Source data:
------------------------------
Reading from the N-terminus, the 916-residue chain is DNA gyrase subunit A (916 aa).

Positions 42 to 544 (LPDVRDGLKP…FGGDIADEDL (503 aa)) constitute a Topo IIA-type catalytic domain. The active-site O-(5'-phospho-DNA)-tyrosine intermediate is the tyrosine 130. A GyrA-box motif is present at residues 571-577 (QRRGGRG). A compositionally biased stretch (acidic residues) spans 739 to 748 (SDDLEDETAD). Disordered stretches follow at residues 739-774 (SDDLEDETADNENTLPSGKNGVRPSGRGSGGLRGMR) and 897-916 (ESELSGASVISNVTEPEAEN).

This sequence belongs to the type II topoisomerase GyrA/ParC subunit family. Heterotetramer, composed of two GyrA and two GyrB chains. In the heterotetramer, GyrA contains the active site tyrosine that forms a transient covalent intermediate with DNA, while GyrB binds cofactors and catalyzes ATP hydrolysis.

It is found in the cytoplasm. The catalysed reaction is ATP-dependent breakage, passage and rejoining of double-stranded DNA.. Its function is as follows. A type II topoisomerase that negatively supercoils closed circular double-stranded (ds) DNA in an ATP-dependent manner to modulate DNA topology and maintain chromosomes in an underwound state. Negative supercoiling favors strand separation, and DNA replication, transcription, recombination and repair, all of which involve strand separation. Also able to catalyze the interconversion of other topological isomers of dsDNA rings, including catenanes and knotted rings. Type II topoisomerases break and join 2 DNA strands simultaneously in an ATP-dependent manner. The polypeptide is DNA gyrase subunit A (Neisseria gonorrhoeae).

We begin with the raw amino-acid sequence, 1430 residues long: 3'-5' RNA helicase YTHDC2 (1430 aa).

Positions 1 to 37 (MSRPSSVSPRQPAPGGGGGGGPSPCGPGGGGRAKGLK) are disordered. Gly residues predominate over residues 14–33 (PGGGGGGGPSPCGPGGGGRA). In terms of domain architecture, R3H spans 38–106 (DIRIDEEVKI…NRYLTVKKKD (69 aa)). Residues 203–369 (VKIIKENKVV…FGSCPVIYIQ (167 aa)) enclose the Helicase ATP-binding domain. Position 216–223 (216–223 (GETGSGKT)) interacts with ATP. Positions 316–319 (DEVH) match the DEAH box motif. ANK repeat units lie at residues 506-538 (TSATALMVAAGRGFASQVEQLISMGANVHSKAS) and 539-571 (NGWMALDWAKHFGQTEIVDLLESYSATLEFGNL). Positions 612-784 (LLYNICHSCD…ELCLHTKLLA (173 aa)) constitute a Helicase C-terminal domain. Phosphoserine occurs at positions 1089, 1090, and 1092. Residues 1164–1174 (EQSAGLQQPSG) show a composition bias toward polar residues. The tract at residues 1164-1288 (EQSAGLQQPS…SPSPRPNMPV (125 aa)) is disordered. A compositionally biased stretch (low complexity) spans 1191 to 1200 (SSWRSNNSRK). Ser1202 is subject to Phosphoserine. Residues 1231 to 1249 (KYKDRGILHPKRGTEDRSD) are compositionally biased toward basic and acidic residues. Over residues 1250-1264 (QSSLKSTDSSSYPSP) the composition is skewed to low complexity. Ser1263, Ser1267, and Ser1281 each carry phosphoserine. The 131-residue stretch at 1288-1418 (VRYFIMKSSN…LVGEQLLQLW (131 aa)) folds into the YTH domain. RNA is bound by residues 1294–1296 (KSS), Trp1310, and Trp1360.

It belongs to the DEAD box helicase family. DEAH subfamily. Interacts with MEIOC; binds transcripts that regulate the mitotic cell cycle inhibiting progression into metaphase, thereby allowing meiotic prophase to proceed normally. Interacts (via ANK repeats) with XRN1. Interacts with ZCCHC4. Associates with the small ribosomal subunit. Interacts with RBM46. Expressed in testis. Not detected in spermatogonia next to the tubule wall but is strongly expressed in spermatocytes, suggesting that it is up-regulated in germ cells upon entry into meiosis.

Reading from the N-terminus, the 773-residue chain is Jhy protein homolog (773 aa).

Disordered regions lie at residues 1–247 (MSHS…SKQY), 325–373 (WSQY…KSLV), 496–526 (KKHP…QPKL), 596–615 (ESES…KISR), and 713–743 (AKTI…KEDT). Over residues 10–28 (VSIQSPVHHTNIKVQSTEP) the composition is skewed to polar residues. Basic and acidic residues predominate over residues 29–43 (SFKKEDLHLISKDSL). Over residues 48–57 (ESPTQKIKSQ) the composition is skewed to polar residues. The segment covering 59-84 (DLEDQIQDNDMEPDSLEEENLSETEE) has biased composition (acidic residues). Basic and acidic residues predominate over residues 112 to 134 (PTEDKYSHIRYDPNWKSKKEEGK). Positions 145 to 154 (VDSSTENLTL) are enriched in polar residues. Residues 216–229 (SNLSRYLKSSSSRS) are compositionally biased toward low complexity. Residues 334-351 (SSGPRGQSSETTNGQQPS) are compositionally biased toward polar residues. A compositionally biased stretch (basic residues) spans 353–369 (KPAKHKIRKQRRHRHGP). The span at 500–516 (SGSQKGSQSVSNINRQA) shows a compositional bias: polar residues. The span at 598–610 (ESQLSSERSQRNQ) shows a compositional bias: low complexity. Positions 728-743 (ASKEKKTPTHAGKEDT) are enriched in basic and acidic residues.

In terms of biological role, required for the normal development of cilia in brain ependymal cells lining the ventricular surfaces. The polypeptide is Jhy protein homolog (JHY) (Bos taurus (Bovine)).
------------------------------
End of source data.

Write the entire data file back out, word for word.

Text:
Reading from the N-terminus, the 916-residue chain is DNA gyrase subunit A (916 aa).

Positions 42 to 544 (LPDVRDGLKP…FGGDIADEDL (503 aa)) constitute a Topo IIA-type catalytic domain. The active-site O-(5'-phospho-DNA)-tyrosine intermediate is the tyrosine 130. A GyrA-box motif is present at residues 571-577 (QRRGGRG). A compositionally biased stretch (acidic residues) spans 739 to 748 (SDDLEDETAD). Disordered stretches follow at residues 739-774 (SDDLEDETADNENTLPSGKNGVRPSGRGSGGLRGMR) and 897-916 (ESELSGASVISNVTEPEAEN).

This sequence belongs to the type II topoisomerase GyrA/ParC subunit family. Heterotetramer, composed of two GyrA and two GyrB chains. In the heterotetramer, GyrA contains the active site tyrosine that forms a transient covalent intermediate with DNA, while GyrB binds cofactors and catalyzes ATP hydrolysis.

It is found in the cytoplasm. The catalysed reaction is ATP-dependent breakage, passage and rejoining of double-stranded DNA.. Its function is as follows. A type II topoisomerase that negatively supercoils closed circular double-stranded (ds) DNA in an ATP-dependent manner to modulate DNA topology and maintain chromosomes in an underwound state. Negative supercoiling favors strand separation, and DNA replication, transcription, recombination and repair, all of which involve strand separation. Also able to catalyze the interconversion of other topological isomers of dsDNA rings, including catenanes and knotted rings. Type II topoisomerases break and join 2 DNA strands simultaneously in an ATP-dependent manner. The polypeptide is DNA gyrase subunit A (Neisseria gonorrhoeae).

We begin with the raw amino-acid sequence, 1430 residues long: 3'-5' RNA helicase YTHDC2 (1430 aa).

Positions 1 to 37 (MSRPSSVSPRQPAPGGGGGGGPSPCGPGGGGRAKGLK) are disordered. Gly residues predominate over residues 14–33 (PGGGGGGGPSPCGPGGGGRA). In terms of domain architecture, R3H spans 38–106 (DIRIDEEVKI…NRYLTVKKKD (69 aa)). Residues 203–369 (VKIIKENKVV…FGSCPVIYIQ (167 aa)) enclose the Helicase ATP-binding domain. Position 216–223 (216–223 (GETGSGKT)) interacts with ATP. Positions 316–319 (DEVH) match the DEAH box motif. ANK repeat units lie at residues 506-538 (TSATALMVAAGRGFASQVEQLISMGANVHSKAS) and 539-571 (NGWMALDWAKHFGQTEIVDLLESYSATLEFGNL). Positions 612-784 (LLYNICHSCD…ELCLHTKLLA (173 aa)) constitute a Helicase C-terminal domain. Phosphoserine occurs at positions 1089, 1090, and 1092. Residues 1164–1174 (EQSAGLQQPSG) show a composition bias toward polar residues. The tract at residues 1164-1288 (EQSAGLQQPS…SPSPRPNMPV (125 aa)) is disordered. A compositionally biased stretch (low complexity) spans 1191 to 1200 (SSWRSNNSRK). Ser1202 is subject to Phosphoserine. Residues 1231 to 1249 (KYKDRGILHPKRGTEDRSD) are compositionally biased toward basic and acidic residues. Over residues 1250-1264 (QSSLKSTDSSSYPSP) the composition is skewed to low complexity. Ser1263, Ser1267, and Ser1281 each carry phosphoserine. The 131-residue stretch at 1288-1418 (VRYFIMKSSN…LVGEQLLQLW (131 aa)) folds into the YTH domain. RNA is bound by residues 1294–1296 (KSS), Trp1310, and Trp1360.

It belongs to the DEAD box helicase family. DEAH subfamily. Interacts with MEIOC; binds transcripts that regulate the mitotic cell cycle inhibiting progression into metaphase, thereby allowing meiotic prophase to proceed normally. Interacts (via ANK repeats) with XRN1. Interacts with ZCCHC4. Associates with the small ribosomal subunit. Interacts with RBM46. Expressed in testis. Not detected in spermatogonia next to the tubule wall but is strongly expressed in spermatocytes, suggesting that it is up-regulated in germ cells upon entry into meiosis.

Reading from the N-terminus, the 773-residue chain is Jhy protein homolog (773 aa).

Disordered regions lie at residues 1–247 (MSHS…SKQY), 325–373 (WSQY…KSLV), 496–526 (KKHP…QPKL), 596–615 (ESES…KISR), and 713–743 (AKTI…KEDT). Over residues 10–28 (VSIQSPVHHTNIKVQSTEP) the composition is skewed to polar residues. Basic and acidic residues predominate over residues 29–43 (SFKKEDLHLISKDSL). Over residues 48–57 (ESPTQKIKSQ) the composition is skewed to polar residues. The segment covering 59-84 (DLEDQIQDNDMEPDSLEEENLSETEE) has biased composition (acidic residues). Basic and acidic residues predominate over residues 112 to 134 (PTEDKYSHIRYDPNWKSKKEEGK). Positions 145 to 154 (VDSSTENLTL) are enriched in polar residues. Residues 216–229 (SNLSRYLKSSSSRS) are compositionally biased toward low complexity. Residues 334-351 (SSGPRGQSSETTNGQQPS) are compositionally biased toward polar residues. A compositionally biased stretch (basic residues) spans 353–369 (KPAKHKIRKQRRHRHGP). The span at 500–516 (SGSQKGSQSVSNINRQA) shows a compositional bias: polar residues. The span at 598–610 (ESQLSSERSQRNQ) shows a compositional bias: low complexity. Positions 728-743 (ASKEKKTPTHAGKEDT) are enriched in basic and acidic residues.

In terms of biological role, required for the normal development of cilia in brain ependymal cells lining the ventricular surfaces. The polypeptide is Jhy protein homolog (JHY) (Bos taurus (Bovine)).